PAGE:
Taliban suicide bombers killed at least 22 people in a bold attack on a governor’s compound in central Afghanistan during a security meeting officials said, with gunbattles and several blasts heard before the assault was put down.
A Reuters witness and others nearby reported hearing at least five explosions as Afghan security forces inside the compound of Parwan governor Abdul Basir Salangi fought back.
Afghanistan’s Interior Ministry said 22 people were killed and 34 wounded. The dead included 16 government employees and six police, it said in a statement, Reuters reports.
Parwan lies about an hour’s drive northwest of the capital, Kabul, another worrying sign of the reach of the Taliban and other insurgents.
Eight days ago, a rocket-propelled grenade fired by the Taliban brought down a NATO helicopter in another central Afghan province near Kabul, killing 30 U.S. troops and eight Afghans in the worst single incident for foreign forces in 10 years of war.
The Taliban claimed responsibility for the Parwan attack. Zabihullah Mujahid, a spokesman for the Islamist group, said the assault began when a suicide car bomber detonated his explosives at the gate of the compound.
He said five other bombers made it inside the compound, where he claimed U.S. officials were taking part in a meeting.
“Many people were killed, including Americans, but we still don’t have the exact information,” Mujahid said by telephone from an undisclosed location.
The Taliban often exaggerate incidents involving Afghan government targets or foreign troops.
The twisted wreckage of what appeared to have been the car bomb lay outside the gate of the compound as Afghan police and soldiers swarmed around the scene.
Sharafuddin Rahimi, an adviser to the Parwan police chief, said a meeting involving the police chief, the governor “and some foreign advisers” was under way when the attack was launched but said the attackers did not reach the meeting room.
The NATO-led International Security Assistance Force (ISAF) in Kabul confirmed several of its members were attending a shura, or meeting, in Salangi’s office at the time of the attack but said none was injured.
Rahimi said one of the police chief’s bodyguards was among those killed, as well as women and children.
Reuters Television pictures showed the bodies of some of those killed lying huddled behind what was left of their desks amid the debris of destroyed outer offices in the compound.
A concrete water tank inside the compound was filled with blood. Reuters pictures showed an unidentified Afghan policeman stomping on the head of one of the dead attackers.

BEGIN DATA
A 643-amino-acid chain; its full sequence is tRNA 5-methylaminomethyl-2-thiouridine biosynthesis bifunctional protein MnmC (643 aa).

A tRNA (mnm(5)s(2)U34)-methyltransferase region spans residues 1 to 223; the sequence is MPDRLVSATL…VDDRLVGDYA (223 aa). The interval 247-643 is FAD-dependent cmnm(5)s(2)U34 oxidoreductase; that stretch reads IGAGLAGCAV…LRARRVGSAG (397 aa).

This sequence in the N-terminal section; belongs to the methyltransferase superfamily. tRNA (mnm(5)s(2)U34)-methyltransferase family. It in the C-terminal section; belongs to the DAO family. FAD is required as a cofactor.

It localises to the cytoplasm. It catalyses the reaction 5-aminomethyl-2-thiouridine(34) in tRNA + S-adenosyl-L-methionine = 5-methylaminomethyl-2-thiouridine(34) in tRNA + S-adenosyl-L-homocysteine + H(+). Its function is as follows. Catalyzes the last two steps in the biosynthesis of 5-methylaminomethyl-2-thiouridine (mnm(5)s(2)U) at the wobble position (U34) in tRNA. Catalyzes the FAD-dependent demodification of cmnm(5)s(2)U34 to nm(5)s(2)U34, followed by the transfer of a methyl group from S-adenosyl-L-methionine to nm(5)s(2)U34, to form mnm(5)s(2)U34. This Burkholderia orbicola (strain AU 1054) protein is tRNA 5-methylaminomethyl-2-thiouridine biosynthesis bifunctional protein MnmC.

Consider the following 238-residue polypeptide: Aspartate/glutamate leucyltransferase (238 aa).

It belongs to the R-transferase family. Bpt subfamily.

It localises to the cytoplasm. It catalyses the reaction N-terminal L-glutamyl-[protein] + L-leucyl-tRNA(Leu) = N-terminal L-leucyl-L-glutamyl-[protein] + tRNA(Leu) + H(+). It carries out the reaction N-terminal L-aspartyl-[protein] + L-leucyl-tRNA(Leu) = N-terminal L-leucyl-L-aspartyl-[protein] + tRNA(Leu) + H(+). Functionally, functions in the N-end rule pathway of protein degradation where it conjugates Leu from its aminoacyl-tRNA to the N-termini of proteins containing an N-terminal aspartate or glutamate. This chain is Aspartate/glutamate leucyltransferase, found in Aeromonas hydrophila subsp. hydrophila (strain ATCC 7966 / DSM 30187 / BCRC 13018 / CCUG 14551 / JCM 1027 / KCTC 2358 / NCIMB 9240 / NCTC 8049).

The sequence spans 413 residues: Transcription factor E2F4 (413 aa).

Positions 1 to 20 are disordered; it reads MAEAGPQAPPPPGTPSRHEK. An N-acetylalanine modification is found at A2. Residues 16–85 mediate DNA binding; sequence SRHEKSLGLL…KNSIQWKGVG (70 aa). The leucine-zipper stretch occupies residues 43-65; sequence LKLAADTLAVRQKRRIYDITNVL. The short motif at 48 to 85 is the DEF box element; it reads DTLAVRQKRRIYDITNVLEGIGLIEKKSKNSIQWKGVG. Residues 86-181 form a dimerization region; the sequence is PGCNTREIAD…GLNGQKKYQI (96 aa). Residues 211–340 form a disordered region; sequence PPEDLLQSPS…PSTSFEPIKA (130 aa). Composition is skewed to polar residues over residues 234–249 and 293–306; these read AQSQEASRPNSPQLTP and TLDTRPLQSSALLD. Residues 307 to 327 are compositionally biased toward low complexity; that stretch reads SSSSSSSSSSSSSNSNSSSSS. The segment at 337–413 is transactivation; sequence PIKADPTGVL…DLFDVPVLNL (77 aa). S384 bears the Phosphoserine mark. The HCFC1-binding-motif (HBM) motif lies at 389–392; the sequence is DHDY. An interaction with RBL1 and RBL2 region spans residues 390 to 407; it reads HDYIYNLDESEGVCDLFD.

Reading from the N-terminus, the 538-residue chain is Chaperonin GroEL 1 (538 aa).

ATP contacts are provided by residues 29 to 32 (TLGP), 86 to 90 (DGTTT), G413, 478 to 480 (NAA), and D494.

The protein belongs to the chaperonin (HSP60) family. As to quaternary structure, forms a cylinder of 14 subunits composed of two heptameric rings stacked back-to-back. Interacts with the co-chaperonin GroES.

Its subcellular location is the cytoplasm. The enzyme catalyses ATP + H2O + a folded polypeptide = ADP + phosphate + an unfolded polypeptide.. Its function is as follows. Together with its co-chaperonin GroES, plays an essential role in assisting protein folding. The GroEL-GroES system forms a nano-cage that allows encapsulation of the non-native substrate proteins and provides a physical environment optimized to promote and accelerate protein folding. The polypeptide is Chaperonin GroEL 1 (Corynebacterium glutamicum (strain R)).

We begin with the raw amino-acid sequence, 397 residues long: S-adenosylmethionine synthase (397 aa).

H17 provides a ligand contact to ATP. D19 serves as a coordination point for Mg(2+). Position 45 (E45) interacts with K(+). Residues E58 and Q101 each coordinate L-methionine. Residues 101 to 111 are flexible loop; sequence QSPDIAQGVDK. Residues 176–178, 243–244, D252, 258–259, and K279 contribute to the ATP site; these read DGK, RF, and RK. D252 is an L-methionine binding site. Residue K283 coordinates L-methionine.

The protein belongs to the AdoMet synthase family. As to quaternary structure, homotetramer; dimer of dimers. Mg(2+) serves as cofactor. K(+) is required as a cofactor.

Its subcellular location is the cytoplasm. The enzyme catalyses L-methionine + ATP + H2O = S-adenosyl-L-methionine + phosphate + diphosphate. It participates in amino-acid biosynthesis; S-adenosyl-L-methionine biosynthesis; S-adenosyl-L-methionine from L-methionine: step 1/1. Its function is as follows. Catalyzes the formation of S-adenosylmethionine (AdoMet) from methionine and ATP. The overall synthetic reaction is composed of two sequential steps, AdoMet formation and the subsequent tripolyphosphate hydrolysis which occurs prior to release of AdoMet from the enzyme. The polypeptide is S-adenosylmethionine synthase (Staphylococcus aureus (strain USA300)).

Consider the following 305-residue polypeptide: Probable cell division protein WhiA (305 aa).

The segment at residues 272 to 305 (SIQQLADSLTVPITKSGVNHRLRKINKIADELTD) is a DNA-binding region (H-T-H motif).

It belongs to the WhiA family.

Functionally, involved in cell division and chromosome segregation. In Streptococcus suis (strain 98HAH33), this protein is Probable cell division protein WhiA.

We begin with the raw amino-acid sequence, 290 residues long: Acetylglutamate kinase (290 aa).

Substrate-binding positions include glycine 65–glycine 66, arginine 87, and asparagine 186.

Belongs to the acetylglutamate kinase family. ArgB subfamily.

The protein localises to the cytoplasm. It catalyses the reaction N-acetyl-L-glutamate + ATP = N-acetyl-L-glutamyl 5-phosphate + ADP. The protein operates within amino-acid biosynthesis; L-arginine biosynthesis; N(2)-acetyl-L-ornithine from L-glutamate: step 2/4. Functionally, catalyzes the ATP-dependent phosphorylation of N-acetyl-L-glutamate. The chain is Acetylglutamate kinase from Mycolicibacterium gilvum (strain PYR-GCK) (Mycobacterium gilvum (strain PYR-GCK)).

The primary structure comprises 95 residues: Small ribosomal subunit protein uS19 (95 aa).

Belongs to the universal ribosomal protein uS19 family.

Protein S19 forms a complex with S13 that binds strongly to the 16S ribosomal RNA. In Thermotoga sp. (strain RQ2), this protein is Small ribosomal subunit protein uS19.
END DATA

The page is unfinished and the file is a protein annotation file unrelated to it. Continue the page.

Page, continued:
In a statement from the presidential palace, Afghan President Hamid Karzai strongly condemned the Parwan attack. ISAF, which provided air cover during the fight, also condemned the raid as “despicable.”
Reuters Television showed Salangi talking on the phone as officials rushed anxiously around his office. In the middle of the raid, he told Afghan TV his forces were fighting back.
Insurgents, often from the Taliban, have launched a series of attacks against government targets over the past year, often in the east of the country near the porous border with Pakistan’s largely lawless tribal lands.
Violence across Afghanistan in 2010 reached its worst levels since the Taliban were toppled by U.S.-backed Afghan forces in late 2001, and 2011 has followed a similar trend.
While foreign military casualties hit record levels last year — and 2011 has been almost as bloody — civilians continue to bear the brunt of the costly and increasingly unpopular war.
U.N. figures released last month showed that the first six months of 2011 had been the deadliest of the war for ordinary Afghans, with 1,462 killed, a rise of 15 percent on the same period last year. The same U.N. report blamed 80 percent of those civilian casualties on insurgents.
U.S. and other NATO commanders have claimed success in halting the momentum of a growing insurgency in the Taliban heartland in the south over the past year, although insurgents have hit back with strikes against targets in once relatively peaceful parts of the country.
A recent spike in violence also followed the beginning of a gradual process to hand security responsibility back to Afghans last month.
That process will end with the final foreign combat troops leaving Afghanistan by the end of 2014, although some U.S. lawmakers have questioned whether that timetable is not quick enough.